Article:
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Lennox-Gastaut syndrome in 10-year-old girl (EEG)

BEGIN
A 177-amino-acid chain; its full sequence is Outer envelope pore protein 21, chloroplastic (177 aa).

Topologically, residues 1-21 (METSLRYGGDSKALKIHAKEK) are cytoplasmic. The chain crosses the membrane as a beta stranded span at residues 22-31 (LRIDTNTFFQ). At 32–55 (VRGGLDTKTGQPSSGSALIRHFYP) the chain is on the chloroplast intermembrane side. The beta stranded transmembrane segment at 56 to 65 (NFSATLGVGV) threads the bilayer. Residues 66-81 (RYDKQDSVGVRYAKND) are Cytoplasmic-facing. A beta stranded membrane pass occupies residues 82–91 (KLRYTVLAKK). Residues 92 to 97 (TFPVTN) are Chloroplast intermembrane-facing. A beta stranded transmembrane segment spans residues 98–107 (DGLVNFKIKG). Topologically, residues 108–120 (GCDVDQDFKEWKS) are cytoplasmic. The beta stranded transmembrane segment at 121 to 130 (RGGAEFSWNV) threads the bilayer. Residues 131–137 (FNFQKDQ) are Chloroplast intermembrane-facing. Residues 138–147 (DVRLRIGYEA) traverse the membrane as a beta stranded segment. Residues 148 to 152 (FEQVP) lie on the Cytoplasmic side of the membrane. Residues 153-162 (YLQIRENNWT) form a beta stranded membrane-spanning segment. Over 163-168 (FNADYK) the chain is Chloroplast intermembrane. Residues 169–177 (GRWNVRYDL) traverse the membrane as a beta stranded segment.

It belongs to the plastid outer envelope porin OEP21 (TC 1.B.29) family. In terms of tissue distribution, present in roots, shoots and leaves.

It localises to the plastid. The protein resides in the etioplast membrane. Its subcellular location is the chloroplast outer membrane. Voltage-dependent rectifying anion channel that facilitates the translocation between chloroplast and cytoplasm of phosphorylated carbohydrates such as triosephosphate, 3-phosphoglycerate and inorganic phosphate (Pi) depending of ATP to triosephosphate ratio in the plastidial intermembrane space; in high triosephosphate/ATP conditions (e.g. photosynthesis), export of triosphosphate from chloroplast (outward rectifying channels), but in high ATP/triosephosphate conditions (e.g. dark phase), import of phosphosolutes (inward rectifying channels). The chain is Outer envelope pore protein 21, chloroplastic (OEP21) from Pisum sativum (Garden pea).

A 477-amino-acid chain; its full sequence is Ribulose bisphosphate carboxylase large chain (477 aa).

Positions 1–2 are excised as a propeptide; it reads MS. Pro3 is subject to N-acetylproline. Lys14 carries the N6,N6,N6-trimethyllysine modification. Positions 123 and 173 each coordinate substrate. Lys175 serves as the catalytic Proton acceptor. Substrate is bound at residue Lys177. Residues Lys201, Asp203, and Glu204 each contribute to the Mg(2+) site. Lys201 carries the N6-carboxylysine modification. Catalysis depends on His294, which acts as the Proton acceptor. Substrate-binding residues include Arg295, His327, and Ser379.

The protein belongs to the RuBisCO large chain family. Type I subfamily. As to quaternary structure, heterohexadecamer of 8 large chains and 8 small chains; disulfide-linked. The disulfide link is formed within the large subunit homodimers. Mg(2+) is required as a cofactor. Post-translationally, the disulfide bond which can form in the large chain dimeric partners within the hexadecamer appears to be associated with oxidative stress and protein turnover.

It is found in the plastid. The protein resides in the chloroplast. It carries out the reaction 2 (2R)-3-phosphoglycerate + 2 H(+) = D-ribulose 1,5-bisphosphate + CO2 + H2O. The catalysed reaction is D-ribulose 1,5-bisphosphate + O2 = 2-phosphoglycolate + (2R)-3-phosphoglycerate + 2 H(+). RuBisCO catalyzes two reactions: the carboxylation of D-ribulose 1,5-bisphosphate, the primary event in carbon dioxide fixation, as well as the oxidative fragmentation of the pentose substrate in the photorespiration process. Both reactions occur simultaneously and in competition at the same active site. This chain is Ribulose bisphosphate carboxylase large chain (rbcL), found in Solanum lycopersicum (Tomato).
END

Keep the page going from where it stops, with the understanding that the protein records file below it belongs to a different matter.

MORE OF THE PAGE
This 10-year-old girl with severe structural Lennox-Gastaut syndrome from age 6 months had a marked neuronal migration deficit in the right hemisphere, and her seizures were multiform and intractable to any medication. (A) A grossly abnormal interictal EEG with continuous, high-amplitude, sharp-slow-waves or spike-slow-waves. These were multifocal right or left, mainly frontal but also midline or posterior. (B) A tonic seizure started clinically with a scream (black arrow) and episodic nystagmus (red arrows show the eye movement artefacts of the nystagmus). The ictal EEG consisted of an abrupt onset of flattening, which lasted for 25 seconds, followed by high-amplitude, generalized, sharp and slow waves at approximately 1 Hz. The EEG returned to its preictal state after about 1 minute from the onset of the seizure. Despite unilateral structural abnormalities, the interictal, ictal, and postictal EEG abnormalities were not consistently lateralized. (Courtesy of C P Panayiotopoulos: Panayiotopoulos CP. A Clinical Guide to Epileptic Syndromes and Their Treatment. Revised 2nd ed. London: Springer, 2010.)

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